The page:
A tradition like no other, baseball season is one of the only constants in life. It defines America. Its as much a part of the southern heritage as the Mason Dixon line. Passed from generation to generation, baseball represents what's still good in life. It's pure. The South is home to some of the coolest minor league ballparks in sports history because after all, the South is where baseball was born and bred.
Located in the greatest Southern State, North Carolina, Grainger Stadium is home to the Cleveland Indian affiliates, Down East Wood Ducks. The 1949 built stadium is located in Kinston, North Carolina and stands as one of the last remaining early/mid-20th-century minor league parks still hosting actual minor league games. The infield grandstand is partially covered, and sitting in the stands sends you back to the days when Babe Ruth signed to play with the Baltimore Orioles before getting his big break with the Red Sox. Grainger Stadium is currently the second oldest stadium in the circuit in the Carolina League.
Tampa Bay Rays double AA Affiliates, the Montgomery Biscuits take the field in Montgomery, Alabama at Riverwalk Stadium. While the stadium itself is relatively new, opening in 2004, the park is complete with a historical feel after being built into an existing decommissioned train station. Farm teams often traveled from town to town on trains, so utilizing a southern transpiration staple in the ballpark design was a brilliant way to incorporate baseball’s history into the park.
With this Colorado affiliate less than an hour away from our Live Southern headquarters, we may be a little biased, but the Asheville Tourist Stadium is one of our favorite minor league fields to visit. The city of Asheville is one of the most visited tourist destinations in the south, and nestled between the corporate buildings and craft breweries, sits McCormick Field, which predates any of the modern amenities the city has to offer. Built in 1924, McCormick Field is a classic soother minor league park and cost $200,000 to construct in its heyday. During the 1940s, McCormick Field doubled as the hole of the home to the Asheville Blues of the Negro Southern League. McCormick Field has an even more special place in baseball history, as it served as the setting of the 1988 baseball classic, Bull Durham.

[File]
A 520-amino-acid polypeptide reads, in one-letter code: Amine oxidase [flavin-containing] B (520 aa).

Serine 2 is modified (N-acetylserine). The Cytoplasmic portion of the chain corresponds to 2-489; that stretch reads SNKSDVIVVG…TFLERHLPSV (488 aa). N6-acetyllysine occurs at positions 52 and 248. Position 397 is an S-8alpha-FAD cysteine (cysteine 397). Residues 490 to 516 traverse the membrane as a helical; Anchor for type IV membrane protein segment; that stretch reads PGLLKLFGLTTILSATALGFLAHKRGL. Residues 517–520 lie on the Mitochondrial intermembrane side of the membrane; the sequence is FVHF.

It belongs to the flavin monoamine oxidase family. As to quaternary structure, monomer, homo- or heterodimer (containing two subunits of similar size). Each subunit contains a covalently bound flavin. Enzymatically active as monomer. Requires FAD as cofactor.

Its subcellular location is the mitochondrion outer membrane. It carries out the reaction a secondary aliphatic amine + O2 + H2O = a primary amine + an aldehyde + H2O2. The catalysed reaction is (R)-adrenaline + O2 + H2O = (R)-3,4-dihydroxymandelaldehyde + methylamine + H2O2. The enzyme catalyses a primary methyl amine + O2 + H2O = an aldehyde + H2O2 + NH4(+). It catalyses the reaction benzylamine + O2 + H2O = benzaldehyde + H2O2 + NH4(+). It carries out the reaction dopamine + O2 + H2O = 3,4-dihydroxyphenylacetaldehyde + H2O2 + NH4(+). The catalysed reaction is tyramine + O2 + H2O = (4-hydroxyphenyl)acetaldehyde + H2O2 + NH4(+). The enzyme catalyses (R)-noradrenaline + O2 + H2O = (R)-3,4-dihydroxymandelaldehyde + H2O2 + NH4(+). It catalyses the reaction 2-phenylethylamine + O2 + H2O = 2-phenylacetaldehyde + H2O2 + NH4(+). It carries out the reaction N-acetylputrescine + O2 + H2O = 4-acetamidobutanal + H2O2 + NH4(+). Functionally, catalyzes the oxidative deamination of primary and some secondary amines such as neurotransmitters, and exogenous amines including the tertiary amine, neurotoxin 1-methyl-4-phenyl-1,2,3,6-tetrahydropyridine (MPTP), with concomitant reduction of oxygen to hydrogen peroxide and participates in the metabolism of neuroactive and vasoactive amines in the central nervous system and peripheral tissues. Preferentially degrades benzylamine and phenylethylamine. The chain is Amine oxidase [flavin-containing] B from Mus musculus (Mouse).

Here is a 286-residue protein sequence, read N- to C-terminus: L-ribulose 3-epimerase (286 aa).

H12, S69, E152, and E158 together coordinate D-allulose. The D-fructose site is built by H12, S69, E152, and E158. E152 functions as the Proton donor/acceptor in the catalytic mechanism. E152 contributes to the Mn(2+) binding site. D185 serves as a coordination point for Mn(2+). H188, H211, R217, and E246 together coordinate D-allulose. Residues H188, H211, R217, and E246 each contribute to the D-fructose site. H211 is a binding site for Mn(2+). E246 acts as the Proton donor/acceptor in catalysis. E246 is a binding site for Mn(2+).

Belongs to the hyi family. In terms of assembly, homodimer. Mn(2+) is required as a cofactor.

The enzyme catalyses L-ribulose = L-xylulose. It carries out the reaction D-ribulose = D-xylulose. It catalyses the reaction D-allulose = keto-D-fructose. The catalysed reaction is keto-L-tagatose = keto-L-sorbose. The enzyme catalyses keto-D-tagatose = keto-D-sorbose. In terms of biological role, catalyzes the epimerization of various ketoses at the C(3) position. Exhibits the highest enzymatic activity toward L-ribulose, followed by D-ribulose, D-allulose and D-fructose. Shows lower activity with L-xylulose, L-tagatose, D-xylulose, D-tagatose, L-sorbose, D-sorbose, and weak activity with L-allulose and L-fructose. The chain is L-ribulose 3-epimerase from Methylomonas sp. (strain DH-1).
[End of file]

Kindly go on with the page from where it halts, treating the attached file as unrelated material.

Jackie Robinson Ballpark
Beaches and baseball are the perfect combinations and Jackson Robinson Ballpark located in Daytona Beach is one of the best places to experience the combo. Home of the Daytona Cubs, a Chicago Cubs affiliate, the ballpark greatly contributed to the Jackie Robinson legend. The park solidified its place in baseball history in 1946 when Jackie Robinson played a minor league game, which just so happened to be the first racially integrated game in baseball history. The stadium was named for Robinson in the 1980s.
Modern Woodmen Park
So technically this park isn’t located in a current southern state, BUT Iowa, and the farm history of baseball, get this one on the list, plus, they Quad Cities River Bandits who call the field home are a Houston Astros affiliate, which is southern baseball at its finest. The park sits on the banks of the Mississippi River and oozes of southern history. The park was first built in 1931 but has since been renovated with “new age” amenities such as a hot tub and a tiki village. But don’t let the gimmicks of minor league baseball fool you, the park stays close to its farm and baseball roots, but having a cornfield located in the left field, just for the River Bandits to be introduced coming out of the cornfield, like none other than the legendary baseball classic, Field of Dreams. On Oct. 1, 1936, an exhibition game featuring major-league players and Negro National League All-Stars included Baseball Hall of Fame players Satchel Paige, Cool Papa Bell, Rogers Hornsby, and Johnny Mize.
Family and Baseball
Get the family out for some baseball this year and visit a nearby minor league baseball game!